Renewable Energy Update
Jackson Kelly Attorneys to Present at EMLF 36th Annual Institute
April 27, 2015
By: Michael M. Fisher, Kelley M. Goes, M. Shane Harvey, and Robert G. McLusky
Several Jackson Kelly PLLC attorneys will be present at the Energy & Mineral Law Foundation’s Thirty-Sixth Annual Institute on June 21-23, 2015 in Amelia Island, Florida. These include:
M. Shane Harvey of the Firm’s Charleston, West Virginia, office and current Coal Chair for EMLF will speak as part of the Welcome and Introductions during the General Session.
Robert G. McLusky and Michael M. Fisher of the Firm’s Charleston, West Virginia, office will present “Conventional and Unconventional Warfare: The Increasing Criminalization of Both Clearly Wrong and Seemingly Ordinary Activities in the Mineral Industries”. The session will explore ways to avoid and respond to the “conventional” charges and discuss some of the “unconventional” weapons available to aggressive prosecutors. As the oil and gas industry has struggled to keep up with production demands and the coal industry has struggled to meet regulatory obligations in challenging markets, bad things have occasionally happened. In some instances an ambitious prosecutor or an unsympathetic regulator has been there to make an expensive civil or criminal case against an individual or an enterprise. In the gas industry, there have been criminal prosecutions and extensive civil penalty actions for discharges of “fill” material in streams as a result of poorly designed well pads and access roads. In the coal industry, there have been numerous claims that discharge monitoring reports have been falsified or manipulated to not capture representative conditions. These are conventional sorts of impacts and charges which seemingly resurface on a regular basis. But, there have also been instances of unconventional charges to address mine safety and environmental issues.
R. Henry (Hank) Moore of the Firm’s Pittsburgh, Pennsylvania, office will take part in a “MSHA Issues Panel” along with four other attorneys from various firms to discuss current and future issues.
Mary Beth Naumann and Chacey R. Ford of the Firm’s Lexington, Kentucky, office will present “Rejection of Leases in Bankruptcy: What Does It Mean?” Coal leases are often rejected in the course of Chapter 11 and other bankruptcy proceedings. The discussion will cover the rights of the non-debtor party after a rejection and whether it matters if the non-debtor is the lessor or the lessee. They will also include tips for preventing future rejections in integrated transactions.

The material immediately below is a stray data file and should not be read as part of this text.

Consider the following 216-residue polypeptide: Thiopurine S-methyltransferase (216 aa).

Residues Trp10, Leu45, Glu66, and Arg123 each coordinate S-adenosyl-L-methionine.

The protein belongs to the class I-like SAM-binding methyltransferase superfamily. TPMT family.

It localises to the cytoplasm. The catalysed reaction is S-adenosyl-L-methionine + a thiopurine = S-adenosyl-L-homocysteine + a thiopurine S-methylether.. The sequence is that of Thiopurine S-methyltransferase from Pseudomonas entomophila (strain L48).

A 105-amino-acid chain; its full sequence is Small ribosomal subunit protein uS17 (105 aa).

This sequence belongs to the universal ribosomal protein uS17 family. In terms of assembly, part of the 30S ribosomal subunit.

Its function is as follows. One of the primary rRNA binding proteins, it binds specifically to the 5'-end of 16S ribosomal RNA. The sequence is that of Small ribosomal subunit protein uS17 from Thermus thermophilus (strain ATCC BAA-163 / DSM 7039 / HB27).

Kelley M. Goes of the Firm’s Charleston, West Virginia, office will present “Pipeline Siting Issues”, an in-depth discussion on the issues facing pipeline development in the Appalachian Basin. In order to build an interstate pipeline, a FERC (Federal Energy Regulatory Commission) certificate of need is required. FERC mandates a detailed process for interacting with landowners and communities along potential routes prior to considering whether to issue a certificate of need. Included in the process are a series of informational meetings in communities along the path. There are currently 3 major pipeline projects underway in West Virginia and many more in the region. Anti-development activists have urged landowners to deny requests to survey their property until they consult with a lawyer and are conducting their own meetings to inform landowners of their rights. Opponents of pipelines are also looking at the Clean Water Act as a means of blocking pipelines. Construction activities can require “stormwater construction” permits and “water quality certifications” for “fill” permits issued under Section 404 of the Clean Water Act. Pipeline opponents are reviewing these provisions of the Clean Water Act as potential vehicles for blocking the necessary permits. The issues listed are only a few of the current issues pipeline development is facing in the Appalachian Basin.
Click here to register for the Thirty-Sixth Annual Institute or for more information.